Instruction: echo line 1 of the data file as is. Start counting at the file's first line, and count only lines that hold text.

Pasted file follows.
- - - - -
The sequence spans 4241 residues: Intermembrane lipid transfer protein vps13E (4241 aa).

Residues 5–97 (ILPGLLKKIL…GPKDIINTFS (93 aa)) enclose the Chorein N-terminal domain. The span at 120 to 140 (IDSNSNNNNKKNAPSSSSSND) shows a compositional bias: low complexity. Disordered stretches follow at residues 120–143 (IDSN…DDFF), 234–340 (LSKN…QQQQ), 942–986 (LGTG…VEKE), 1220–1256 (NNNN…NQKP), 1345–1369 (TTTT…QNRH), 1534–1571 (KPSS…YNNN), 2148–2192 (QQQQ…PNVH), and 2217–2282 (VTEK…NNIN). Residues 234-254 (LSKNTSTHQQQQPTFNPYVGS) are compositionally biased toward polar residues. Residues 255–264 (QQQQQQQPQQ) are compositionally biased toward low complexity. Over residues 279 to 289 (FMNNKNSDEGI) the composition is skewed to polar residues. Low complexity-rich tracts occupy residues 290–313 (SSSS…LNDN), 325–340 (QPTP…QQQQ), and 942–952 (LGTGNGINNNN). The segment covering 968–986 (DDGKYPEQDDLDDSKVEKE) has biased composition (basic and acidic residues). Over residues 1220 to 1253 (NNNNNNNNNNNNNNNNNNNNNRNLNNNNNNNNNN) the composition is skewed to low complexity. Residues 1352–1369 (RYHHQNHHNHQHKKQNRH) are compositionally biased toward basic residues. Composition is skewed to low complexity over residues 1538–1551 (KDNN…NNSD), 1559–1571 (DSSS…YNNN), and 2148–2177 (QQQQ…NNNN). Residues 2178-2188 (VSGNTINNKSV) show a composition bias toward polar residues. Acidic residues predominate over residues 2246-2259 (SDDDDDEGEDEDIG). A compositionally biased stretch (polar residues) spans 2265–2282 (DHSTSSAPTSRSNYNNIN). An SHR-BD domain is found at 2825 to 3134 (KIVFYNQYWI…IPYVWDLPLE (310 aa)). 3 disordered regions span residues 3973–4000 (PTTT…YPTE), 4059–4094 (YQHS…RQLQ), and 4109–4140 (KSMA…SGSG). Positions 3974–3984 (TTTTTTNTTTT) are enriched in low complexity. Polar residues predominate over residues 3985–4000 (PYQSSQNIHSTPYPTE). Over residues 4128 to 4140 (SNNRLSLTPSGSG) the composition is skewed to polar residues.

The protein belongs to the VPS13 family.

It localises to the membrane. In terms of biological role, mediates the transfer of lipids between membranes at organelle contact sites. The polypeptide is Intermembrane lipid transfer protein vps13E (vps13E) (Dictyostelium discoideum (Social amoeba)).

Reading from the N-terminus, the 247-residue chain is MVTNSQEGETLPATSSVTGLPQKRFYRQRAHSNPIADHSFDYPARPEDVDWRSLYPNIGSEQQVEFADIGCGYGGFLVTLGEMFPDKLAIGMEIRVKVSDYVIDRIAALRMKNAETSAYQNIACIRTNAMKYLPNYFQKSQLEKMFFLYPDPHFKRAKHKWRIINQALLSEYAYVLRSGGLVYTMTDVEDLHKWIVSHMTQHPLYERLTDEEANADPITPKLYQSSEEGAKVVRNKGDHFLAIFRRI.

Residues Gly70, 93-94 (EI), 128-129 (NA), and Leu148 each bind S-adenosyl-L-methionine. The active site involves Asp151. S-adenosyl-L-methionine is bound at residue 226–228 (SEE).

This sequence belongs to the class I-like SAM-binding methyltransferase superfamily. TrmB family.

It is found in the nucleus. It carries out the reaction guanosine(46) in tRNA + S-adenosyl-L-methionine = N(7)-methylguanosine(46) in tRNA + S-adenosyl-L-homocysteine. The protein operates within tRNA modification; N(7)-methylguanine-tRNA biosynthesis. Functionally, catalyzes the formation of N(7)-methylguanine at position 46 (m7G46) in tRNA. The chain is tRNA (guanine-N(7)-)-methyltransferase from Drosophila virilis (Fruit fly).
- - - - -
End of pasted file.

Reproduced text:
The sequence spans 4241 residues: Intermembrane lipid transfer protein vps13E (4241 aa).